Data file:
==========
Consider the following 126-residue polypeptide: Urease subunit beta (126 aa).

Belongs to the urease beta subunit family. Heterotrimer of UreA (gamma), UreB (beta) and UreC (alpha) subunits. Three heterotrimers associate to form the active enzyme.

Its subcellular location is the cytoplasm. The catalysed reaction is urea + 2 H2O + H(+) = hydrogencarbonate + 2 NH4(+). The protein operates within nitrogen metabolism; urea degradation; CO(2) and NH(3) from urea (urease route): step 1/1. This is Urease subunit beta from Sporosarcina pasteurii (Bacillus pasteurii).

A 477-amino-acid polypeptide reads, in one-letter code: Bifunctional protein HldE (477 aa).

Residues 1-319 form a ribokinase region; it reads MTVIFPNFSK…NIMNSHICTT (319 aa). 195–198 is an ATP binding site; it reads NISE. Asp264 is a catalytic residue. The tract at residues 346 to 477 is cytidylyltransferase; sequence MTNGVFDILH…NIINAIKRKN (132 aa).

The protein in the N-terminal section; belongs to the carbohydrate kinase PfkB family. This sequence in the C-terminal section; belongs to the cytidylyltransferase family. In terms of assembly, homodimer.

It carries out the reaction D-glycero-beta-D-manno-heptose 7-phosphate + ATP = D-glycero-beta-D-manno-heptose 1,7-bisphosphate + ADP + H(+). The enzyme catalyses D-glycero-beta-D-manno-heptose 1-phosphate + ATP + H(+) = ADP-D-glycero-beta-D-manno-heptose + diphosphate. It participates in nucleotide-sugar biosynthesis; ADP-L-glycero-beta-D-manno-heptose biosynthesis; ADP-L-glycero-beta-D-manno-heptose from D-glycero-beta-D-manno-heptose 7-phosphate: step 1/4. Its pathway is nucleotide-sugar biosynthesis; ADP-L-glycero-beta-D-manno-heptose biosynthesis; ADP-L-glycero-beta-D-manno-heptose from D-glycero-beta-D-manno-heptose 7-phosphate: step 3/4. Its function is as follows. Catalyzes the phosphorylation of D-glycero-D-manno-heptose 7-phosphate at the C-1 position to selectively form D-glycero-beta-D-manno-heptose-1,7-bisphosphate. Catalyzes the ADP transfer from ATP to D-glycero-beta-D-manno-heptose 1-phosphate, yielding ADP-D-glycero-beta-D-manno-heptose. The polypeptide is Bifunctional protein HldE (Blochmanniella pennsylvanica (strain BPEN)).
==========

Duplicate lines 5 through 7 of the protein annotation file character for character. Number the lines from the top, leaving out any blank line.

Residues 1-319 form a ribokinase region; it reads MTVIFPNFSK…NIMNSHICTT (319 aa). 195–198 is an ATP binding site; it reads NISE. Asp264 is a catalytic residue. The tract at residues 346 to 477 is cytidylyltransferase; sequence MTNGVFDILH…NIINAIKRKN (132 aa).

The protein in the N-terminal section; belongs to the carbohydrate kinase PfkB family. This sequence in the C-terminal section; belongs to the cytidylyltransferase family. In terms of assembly, homodimer.

It carries out the reaction D-glycero-beta-D-manno-heptose 7-phosphate + ATP = D-glycero-beta-D-manno-heptose 1,7-bisphosphate + ADP + H(+). The enzyme catalyses D-glycero-beta-D-manno-heptose 1-phosphate + ATP + H(+) = ADP-D-glycero-beta-D-manno-heptose + diphosphate. It participates in nucleotide-sugar biosynthesis; ADP-L-glycero-beta-D-manno-heptose biosynthesis; ADP-L-glycero-beta-D-manno-heptose from D-glycero-beta-D-manno-heptose 7-phosphate: step 1/4. Its pathway is nucleotide-sugar biosynthesis; ADP-L-glycero-beta-D-manno-heptose biosynthesis; ADP-L-glycero-beta-D-manno-heptose from D-glycero-beta-D-manno-heptose 7-phosphate: step 3/4. Its function is as follows. Catalyzes the phosphorylation of D-glycero-D-manno-heptose 7-phosphate at the C-1 position to selectively form D-glycero-beta-D-manno-heptose-1,7-bisphosphate. Catalyzes the ADP transfer from ATP to D-glycero-beta-D-manno-heptose 1-phosphate, yielding ADP-D-glycero-beta-D-manno-heptose. The polypeptide is Bifunctional protein HldE (Blochmanniella pennsylvanica (strain BPEN)).